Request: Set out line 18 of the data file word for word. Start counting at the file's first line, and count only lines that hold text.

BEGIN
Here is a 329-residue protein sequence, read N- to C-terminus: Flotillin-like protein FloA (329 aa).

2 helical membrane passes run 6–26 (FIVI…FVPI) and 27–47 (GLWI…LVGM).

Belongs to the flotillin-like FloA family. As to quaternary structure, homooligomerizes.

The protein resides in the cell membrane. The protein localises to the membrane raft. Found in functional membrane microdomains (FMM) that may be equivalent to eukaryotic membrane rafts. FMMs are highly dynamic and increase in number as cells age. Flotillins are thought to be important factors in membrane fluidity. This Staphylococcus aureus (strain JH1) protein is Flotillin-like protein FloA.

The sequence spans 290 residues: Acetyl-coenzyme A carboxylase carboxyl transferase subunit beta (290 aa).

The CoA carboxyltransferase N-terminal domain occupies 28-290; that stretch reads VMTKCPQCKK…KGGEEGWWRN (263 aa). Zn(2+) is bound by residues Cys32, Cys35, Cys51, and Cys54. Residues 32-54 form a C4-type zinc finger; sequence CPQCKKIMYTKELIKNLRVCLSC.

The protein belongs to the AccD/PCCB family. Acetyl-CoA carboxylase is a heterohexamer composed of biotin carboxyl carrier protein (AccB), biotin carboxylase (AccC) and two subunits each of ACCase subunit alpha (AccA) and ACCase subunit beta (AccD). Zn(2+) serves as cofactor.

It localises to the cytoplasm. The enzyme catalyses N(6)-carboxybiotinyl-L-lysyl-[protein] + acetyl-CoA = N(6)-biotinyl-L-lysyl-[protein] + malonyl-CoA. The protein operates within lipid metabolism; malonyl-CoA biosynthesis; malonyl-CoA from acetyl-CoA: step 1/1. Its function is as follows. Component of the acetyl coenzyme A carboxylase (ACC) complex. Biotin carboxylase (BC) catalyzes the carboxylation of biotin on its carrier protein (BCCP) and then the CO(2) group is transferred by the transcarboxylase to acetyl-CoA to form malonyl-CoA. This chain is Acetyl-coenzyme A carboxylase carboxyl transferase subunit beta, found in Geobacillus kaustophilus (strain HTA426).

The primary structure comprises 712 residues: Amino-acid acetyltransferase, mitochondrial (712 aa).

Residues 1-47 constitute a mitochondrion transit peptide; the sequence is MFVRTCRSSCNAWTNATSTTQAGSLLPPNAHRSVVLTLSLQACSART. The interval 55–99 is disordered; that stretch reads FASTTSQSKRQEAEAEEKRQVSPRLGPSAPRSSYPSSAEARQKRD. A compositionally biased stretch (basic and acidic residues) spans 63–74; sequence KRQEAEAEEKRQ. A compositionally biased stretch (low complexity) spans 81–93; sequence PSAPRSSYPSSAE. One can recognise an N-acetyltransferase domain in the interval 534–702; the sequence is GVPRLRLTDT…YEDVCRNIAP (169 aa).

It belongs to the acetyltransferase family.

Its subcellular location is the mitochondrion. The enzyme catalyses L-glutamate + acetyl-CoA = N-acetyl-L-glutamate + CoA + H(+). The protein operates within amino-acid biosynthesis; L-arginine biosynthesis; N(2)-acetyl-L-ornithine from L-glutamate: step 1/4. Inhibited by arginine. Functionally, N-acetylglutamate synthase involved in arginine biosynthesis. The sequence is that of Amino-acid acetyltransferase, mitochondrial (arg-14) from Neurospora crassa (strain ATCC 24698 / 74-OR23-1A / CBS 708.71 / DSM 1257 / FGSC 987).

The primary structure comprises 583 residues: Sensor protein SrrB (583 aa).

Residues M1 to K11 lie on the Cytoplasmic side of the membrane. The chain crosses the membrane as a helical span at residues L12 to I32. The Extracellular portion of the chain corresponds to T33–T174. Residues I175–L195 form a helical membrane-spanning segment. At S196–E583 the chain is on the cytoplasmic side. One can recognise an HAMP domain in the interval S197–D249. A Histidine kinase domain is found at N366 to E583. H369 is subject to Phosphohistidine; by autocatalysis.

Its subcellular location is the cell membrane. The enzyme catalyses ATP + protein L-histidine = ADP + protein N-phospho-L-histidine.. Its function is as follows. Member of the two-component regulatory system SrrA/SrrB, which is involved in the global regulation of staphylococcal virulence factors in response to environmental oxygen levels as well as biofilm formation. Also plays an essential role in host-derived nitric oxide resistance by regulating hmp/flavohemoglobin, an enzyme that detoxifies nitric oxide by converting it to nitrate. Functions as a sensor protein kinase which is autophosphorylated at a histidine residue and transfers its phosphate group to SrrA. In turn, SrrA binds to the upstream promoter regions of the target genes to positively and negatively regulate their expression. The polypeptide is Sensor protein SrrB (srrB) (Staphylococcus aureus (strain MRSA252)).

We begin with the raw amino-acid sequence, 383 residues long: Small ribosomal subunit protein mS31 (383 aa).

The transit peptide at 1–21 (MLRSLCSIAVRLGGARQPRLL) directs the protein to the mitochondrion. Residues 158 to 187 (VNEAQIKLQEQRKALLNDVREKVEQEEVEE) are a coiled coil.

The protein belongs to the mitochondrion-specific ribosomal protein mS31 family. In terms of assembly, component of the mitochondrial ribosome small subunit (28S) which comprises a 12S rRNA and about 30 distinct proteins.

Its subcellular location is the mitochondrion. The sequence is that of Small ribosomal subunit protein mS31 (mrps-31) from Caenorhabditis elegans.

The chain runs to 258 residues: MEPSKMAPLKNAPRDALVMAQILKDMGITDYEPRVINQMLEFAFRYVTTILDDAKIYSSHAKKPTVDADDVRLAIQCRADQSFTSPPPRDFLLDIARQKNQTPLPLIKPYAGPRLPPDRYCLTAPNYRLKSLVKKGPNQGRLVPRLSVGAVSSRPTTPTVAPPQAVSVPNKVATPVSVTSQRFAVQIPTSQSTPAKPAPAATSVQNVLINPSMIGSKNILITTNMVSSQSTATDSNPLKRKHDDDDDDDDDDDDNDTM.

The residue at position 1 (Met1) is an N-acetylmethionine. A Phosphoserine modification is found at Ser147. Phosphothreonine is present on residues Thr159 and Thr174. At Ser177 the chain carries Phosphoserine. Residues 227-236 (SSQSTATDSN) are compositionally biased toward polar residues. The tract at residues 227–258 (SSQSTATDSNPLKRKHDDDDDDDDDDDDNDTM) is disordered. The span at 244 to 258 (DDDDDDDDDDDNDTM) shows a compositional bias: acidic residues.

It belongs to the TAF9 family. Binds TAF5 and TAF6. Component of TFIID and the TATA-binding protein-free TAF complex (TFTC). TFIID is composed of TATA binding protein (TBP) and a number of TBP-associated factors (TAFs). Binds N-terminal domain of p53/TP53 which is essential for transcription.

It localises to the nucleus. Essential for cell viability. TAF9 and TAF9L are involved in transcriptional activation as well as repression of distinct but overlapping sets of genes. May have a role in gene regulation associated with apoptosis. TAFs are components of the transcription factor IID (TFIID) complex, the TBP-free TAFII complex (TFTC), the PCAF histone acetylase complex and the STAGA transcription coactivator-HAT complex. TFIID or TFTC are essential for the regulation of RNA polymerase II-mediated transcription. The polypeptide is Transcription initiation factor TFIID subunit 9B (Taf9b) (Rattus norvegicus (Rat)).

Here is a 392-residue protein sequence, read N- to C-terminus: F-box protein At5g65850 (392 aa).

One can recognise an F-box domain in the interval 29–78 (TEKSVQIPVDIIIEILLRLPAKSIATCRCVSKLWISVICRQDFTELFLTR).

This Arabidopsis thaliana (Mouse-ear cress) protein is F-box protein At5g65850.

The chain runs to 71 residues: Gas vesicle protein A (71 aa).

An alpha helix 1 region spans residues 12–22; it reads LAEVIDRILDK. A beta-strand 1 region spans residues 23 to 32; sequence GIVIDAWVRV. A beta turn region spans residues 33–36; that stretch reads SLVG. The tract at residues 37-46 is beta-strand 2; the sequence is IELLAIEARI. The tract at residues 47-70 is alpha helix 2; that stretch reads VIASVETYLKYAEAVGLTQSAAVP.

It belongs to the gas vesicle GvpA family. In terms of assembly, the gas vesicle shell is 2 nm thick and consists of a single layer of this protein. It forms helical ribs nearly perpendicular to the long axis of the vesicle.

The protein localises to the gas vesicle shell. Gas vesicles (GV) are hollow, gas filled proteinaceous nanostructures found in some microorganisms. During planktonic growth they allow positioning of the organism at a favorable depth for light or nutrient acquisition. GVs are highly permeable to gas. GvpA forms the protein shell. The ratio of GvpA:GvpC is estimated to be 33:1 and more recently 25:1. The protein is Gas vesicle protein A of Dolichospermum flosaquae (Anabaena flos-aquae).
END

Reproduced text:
The protein belongs to the mitochondrion-specific ribosomal protein mS31 family. In terms of assembly, component of the mitochondrial ribosome small subunit (28S) which comprises a 12S rRNA and about 30 distinct proteins.